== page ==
1. Great post! It seems that HMG has a well-thought out approach to mitigating challenges posed by climate change by reducing rainfall dependence. However, I wonder about HMG’s own carbon footprint. While of course the oxygen produced by their olive trees offsets some pollution, the production and transportation associated with their final product and packaging is undoubtedly a contributor given the scale of their operation. Focusing on their trees is a good way to protect their own profitability in the future — and as you suggest is exemplary — but a thorough commitment to sustainability should, I believe, include a broader look across the supply chain. In a similar vein, operational choices focused on efficiency also appear to have an impact on labor (e.g. 200 workers replaced by a man and machine). Has HMG considered the social impact of their choices in the region? At this point, since medium and long-term solutions are in place focused on their olive trees specifically – including the drip irrigation system and study of tree responses to changes in water and weather – I would encourage HMG to look at other ways they can reduce their footprint and waste across their entire operation.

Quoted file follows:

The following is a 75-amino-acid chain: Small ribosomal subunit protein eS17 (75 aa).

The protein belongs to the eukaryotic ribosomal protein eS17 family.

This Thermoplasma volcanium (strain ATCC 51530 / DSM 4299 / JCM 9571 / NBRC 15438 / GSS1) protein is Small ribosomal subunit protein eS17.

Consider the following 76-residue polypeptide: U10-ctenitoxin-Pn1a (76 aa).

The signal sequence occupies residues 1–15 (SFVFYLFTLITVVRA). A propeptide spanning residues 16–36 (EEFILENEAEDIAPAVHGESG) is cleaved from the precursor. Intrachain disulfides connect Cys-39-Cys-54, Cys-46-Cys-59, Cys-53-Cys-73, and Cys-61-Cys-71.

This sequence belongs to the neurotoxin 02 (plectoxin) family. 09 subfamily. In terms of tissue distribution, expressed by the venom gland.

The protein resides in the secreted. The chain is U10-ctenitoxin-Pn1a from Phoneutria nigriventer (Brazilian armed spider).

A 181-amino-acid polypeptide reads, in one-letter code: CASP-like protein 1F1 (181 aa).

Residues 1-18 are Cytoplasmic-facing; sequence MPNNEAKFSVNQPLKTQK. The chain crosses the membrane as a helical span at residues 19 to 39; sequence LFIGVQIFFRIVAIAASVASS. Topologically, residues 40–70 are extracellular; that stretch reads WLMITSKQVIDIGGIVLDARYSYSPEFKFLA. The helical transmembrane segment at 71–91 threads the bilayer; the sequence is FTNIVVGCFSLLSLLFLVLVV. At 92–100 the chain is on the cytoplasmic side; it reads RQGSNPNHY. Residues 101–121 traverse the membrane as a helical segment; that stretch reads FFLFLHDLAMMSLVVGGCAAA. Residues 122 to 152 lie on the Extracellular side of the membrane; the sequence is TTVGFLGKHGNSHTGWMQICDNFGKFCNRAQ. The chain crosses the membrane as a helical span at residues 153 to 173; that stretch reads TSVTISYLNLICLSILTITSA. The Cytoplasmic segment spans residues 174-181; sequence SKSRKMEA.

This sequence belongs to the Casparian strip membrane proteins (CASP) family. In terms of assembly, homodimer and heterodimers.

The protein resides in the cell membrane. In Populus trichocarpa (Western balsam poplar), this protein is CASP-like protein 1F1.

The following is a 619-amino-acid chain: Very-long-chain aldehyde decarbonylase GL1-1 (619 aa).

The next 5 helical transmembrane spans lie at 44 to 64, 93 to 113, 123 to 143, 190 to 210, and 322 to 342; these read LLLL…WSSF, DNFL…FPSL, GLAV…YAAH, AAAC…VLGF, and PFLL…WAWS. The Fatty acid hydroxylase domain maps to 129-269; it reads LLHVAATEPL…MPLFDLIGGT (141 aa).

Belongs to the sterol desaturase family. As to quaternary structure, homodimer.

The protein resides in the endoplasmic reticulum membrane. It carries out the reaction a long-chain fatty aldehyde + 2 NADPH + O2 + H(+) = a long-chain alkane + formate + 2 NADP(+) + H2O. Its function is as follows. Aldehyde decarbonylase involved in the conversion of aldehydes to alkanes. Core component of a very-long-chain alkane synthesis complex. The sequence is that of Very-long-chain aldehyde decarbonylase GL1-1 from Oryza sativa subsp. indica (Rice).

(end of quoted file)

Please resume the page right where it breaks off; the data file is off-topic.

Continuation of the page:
2. Great article, Carolina. I didn’t realize that some of these European regions are experiencing such dramatic droughts and water constraints. Similar to the what wine makers are considering, it could be important for HMG to consider different geographies they could potentially buy farms in to produce olive oil. Obviously, this would probably generate a different quality of oil, but it could be a potential short term solution to effectively meeting demand at prices consumers are willing to pay. This is especially true given that HMG has already begun choosing “olive species that are particularly resilient in extreme weather conditions”.